9. Seems that the young ones are not ready yet, may be with a possible exception or 2; now granted Clarke is getting on a bit, but Churchill was 65 when he became PM in 1940, just before Dunkirk, and we all know he did a good job till 1945 and then was PM again later, the First PM the Queen had when she was Crowned! Give Clarke a chance, he is experienced and is a better option than the other of the old school, especially Rifkind, who has never been a person i believe was very vote winning, he only recently got his seat back after all! Clarke has held his seat since the Tories lost power and lets hope after the waste of time with Hague and Duncan-Cough, and Howard who did try his best but failed to come up with any platform or manefesto until too late, that we get a maverick, like Clarke, who can lead! Now ends the Party Political nonsense brought to you by Gear Up Flap Up.
  10. Some members seem to be under the impression that Clarke has opportunistically changed his position on Iraq for political advantage. In fact his position on Iraq is entirely consistent with what he said from the start. He does seem, however, to be moderating his line on Europe. Wisely, I suspect. He is still pro-European in a way that many other Tories are not.

    I also think he said in his speech that the risk of suffering consequences such as terrorism in your own country is not, in itself, an absolute reason not to take necessary action abroad.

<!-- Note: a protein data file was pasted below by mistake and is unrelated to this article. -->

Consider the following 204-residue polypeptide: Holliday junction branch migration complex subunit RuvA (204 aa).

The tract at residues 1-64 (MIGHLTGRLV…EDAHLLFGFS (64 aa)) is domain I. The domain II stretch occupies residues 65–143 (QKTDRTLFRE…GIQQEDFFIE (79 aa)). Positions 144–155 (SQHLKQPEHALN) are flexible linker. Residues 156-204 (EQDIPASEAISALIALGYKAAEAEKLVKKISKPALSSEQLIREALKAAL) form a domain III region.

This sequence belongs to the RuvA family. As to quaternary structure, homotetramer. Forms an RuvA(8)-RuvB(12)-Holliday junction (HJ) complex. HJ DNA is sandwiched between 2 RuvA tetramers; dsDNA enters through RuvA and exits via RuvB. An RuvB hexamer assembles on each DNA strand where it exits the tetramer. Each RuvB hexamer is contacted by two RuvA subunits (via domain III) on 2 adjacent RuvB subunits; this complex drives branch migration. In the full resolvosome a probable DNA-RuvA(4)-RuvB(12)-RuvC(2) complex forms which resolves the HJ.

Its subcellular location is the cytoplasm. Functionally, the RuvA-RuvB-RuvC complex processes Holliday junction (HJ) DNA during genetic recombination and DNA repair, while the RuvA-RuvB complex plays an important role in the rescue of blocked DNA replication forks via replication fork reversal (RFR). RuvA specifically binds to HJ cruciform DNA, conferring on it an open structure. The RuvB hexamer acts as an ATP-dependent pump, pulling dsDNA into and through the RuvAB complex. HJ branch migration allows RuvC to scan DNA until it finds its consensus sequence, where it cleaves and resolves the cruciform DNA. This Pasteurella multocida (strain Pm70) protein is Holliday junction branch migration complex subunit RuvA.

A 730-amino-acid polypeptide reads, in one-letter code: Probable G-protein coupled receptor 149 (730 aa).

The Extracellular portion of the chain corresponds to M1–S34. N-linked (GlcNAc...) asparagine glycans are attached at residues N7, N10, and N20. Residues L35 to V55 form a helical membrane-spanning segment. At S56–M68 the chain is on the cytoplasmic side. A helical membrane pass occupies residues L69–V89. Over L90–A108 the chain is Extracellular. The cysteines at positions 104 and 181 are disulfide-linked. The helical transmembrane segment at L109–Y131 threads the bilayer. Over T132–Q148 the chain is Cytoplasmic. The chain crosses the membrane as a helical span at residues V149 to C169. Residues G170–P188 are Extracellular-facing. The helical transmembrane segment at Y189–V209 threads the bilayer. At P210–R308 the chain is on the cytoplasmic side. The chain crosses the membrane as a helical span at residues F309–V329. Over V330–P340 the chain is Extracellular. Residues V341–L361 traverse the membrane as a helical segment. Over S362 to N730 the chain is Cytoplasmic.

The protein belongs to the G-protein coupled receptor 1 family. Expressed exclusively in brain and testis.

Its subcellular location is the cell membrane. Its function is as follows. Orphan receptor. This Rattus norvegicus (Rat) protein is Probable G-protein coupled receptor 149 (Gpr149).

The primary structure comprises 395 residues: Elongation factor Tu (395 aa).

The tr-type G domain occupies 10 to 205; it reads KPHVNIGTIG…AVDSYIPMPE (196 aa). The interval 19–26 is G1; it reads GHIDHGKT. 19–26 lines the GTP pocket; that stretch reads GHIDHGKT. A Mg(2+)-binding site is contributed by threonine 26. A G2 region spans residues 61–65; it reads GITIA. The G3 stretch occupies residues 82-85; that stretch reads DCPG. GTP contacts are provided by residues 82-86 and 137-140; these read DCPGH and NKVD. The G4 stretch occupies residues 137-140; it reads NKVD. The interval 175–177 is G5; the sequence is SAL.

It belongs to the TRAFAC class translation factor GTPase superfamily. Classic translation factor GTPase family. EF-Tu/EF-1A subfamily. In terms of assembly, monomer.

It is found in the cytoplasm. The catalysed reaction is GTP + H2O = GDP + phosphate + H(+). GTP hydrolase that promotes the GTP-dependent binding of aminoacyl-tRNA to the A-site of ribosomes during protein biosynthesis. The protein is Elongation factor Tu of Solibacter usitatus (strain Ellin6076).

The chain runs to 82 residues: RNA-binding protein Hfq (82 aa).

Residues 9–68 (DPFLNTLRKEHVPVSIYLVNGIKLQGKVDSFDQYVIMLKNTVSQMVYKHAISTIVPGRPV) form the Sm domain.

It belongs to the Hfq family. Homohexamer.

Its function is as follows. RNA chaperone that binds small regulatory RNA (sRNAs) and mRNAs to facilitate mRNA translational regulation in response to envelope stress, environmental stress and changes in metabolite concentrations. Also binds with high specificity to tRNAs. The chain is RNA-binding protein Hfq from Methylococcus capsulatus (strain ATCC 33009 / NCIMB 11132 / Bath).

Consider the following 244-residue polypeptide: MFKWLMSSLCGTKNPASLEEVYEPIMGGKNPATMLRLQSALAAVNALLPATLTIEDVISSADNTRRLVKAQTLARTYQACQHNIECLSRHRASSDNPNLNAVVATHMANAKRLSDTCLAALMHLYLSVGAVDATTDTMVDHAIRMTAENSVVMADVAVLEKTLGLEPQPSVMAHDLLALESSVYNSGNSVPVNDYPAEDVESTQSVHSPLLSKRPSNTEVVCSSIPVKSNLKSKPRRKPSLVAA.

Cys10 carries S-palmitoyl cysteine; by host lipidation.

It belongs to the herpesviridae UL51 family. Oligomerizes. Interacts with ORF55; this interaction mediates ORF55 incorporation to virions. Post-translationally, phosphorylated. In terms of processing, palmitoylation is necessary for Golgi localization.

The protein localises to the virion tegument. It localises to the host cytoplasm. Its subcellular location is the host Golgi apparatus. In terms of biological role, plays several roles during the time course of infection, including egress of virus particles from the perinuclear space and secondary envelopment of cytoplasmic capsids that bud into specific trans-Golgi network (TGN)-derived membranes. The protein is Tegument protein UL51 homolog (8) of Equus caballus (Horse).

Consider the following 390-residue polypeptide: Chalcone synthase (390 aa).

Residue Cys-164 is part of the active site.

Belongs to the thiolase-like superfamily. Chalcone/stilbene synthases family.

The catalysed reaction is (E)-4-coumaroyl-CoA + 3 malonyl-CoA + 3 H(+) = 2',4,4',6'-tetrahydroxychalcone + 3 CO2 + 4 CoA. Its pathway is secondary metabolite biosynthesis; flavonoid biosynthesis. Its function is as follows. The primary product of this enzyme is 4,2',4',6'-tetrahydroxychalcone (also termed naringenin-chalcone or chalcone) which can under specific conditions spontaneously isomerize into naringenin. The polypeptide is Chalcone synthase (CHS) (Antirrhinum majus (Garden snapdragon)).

11. There is still the feeling amongst soldiers that the invasion was the right thing to do, this is a result of our belief that we had unfinished business (1991) and that we could step in and make a difference to the lives of the Iraqi people. I personally was happy at the time based upon the information given to us (although, I was a little concerned by the manner in which the dossier was delivered) believing that we had a lawful mandate.

    The problem is it was NOT right for us to invade, the manner in which the deployment was handled by the UK/US government was in reality illegal. We had a valid, although very dated mandate, but the public were misled about how its conditions had been breached and how intelligence supported the fact that Iraq posed a credible threat.

    There was no legitimate proof of WMD and Iraq had not threatened any other nations; whatever the true catalyst for action was will never be revealed (IMHO oil is a little too obvious, although it is one of the reasons).

    Soldiers are patriotic and are not easily encouraged to believe that we lost comrades for no real reason, but in truth we have invaded a sovereign nation on the basis of flawed information; information which the US/UK governments had doubts about, but will never admit to.

    No blame can be laid at the door of the opposition at the time, as they merely did what we did and stood behind the government; the problem is the government had erred badly with their use of spin and the manner in which they conducted their business (bypassing ministries, loading the dice of the intelligence services, failing to correctly brief parliament and holding non-minuted meetings).

    Post invasion, there is now difficulty in extracting from the situation, but aside from past atrocities (which at the time were not serious enough to warrant any punishment, especially from the UN) a decent legal argument cannot be given for why we invaded now that WMD have failed to materialise.

    Ken Clarke was therefore not right about the Iraq issue, but at least he is able to fight the government from his position; the opposition could suggest the government had misled the people but as they supported the invasion at the time, the government have managed to wriggle out of any blame each time (with ever more passionate presidential-style Bliar speeches).